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Why New Zealand women in business are key to our pandemic recovery

As New Zealand looks towards pandemic recovery, it’s time to put women at the heart of our agenda to advance economic empowerment. Now is the time re-write gender inequalities that have existed for too long. In celebration of International Women’s day, here’s what Melinda Petrunoff, Director of Small and Medium Business, Facebook Australia and New Zealand, has to say about the power of women entrepreneurship and why connected women are key to pandemic recovery in New Zealand.

Over the last few decades, research has repeatedly shown that supporting women and unlocking their entrepreneurial potential is crucial to building a resilient and healthy society. By focusing on girls and women, businesses and governments can spur economic progress, expand markets, and improve health and education outcomes for everyone. A great example of this is Indigo & Iris, a vegan and cruelty free beauty brand in Christchurch, which donates 50% of the profits to charity. The CEO, Hannah Duder says one of her proudest moments as a business woman was the first time she donated to the Fred Hollows Foundation. Since launching the business, Indigo & Iris has donated enough money to restore the sight of 400 people in the Pacific Islands.

While New Zealand has made progress creating equal opportunities for women, COVID-19 has had harsh impacts across communities and economies. This is also why the theme of this year’s International Women’s Day – Choose To Challenge – is particularly relevant, which invites us to challenge and call out gender bias and unequal treatment.

Last year we partnered with several institutions to study gender equality at home and work during COVID-19 with inputs from the World Bank Group, UN Women, Ladysmith Collective, and EqualMeasures2030. More than 460,000 people on Facebook in over 200 countries completed the survey, which resulted in a first-of-its-kind snapshot of women and men’s access to resources, their time spent on unpaid care work, and their attitudes about equality.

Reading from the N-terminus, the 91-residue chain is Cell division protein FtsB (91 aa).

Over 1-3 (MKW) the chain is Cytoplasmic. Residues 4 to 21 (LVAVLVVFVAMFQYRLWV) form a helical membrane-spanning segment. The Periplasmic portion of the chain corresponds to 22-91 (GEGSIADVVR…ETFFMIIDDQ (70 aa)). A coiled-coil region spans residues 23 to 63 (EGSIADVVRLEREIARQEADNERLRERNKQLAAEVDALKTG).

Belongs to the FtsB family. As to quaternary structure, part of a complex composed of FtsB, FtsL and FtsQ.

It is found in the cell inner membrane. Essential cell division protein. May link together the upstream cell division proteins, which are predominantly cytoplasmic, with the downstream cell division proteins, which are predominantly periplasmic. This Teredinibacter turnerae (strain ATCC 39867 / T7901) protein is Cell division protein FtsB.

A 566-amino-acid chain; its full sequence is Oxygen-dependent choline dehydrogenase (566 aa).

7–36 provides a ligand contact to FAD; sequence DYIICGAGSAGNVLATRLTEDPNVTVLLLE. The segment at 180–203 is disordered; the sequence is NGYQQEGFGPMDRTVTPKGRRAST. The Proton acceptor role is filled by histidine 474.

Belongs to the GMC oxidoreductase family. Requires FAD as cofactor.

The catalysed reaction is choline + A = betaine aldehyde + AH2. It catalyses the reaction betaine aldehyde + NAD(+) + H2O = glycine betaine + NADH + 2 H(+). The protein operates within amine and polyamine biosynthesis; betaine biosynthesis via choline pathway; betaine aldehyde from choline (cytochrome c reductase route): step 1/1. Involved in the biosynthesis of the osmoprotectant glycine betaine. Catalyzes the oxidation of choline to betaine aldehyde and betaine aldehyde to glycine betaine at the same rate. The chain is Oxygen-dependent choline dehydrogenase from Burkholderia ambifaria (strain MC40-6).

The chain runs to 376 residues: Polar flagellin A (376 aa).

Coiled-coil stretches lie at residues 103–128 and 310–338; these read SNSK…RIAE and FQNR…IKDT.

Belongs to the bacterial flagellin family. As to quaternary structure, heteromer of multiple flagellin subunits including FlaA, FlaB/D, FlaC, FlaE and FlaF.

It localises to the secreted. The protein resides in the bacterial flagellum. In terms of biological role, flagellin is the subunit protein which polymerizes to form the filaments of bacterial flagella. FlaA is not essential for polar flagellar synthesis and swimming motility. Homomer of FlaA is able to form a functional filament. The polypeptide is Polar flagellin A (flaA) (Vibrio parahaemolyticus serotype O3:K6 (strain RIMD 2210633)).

Melinda Petrunoff, Director of Small and Medium Business, Facebook Australia and New Zealand

These insights give us both reason to worry and reason to hope. COVID-19 has disproportionately impacted women all over the world – with research showing they are more likely to be shouldering the responsibility to care for family, more likely to lose their jobs or have their pay cut, and more likely to feel overwhelmed, stressed, or anxious. In East Asia and the Pacific, 20 per-cent of all women business leaders said that they spent six hours or more per day on domestic responsibilities, compared to only 12 per-cent of men.

There is also the issue of access to digital training. One study showed that women business leaders showed a greater degree of flexibility in their business models in response to COVID-19. In fact, female business leaders were more likely to make more than 50 per-cent of their sales through digital channels. We saw this last year, when Sarah Colcord created the Chooice Facebook Group (formerly NZ Made Products), which spotlights small businesses across New Zealand. Since its inception, the Facebook Group amassed nearly 550,000 followers, with almost 80 per-cent of the Group comprising women. This run-away success has inspired other similar movements like The Realness, which highlights local and independent eateries, shops, services and bespoke experiences across the country.

Digital fluency and connectivity can also smash barriers that stop unemployed women from pursuing careers or starting businesses. Being able to work from home and set their own working hours means that more women would be able to join the workforce. We saw this with entrepreneur Hannah Mellsop, who turned her love for plant based food on Instagram, into Real Rad Food, a business which sells plant based treats and protein powder. During lockdowns, she turned to Instagram to create videos and Instagram Lives featuring her making her own Rad Balls which were normally sold in cafes. The videos went viral, and the demand for her Rad Ball mixes were so popular, they now make up her largest revenue stream.

There are many more stories like these, among the 200 million businesses on our platforms. These stories show that economic empowerment provides lasting benefits to communities. I firmly believe that supporting women and unlocking their potential will create a more resilient, inclusive, and equal society. This is why we will continue to invest deeply into the tools and programs that provide women with a world of opportunities to connect, learn and grow.

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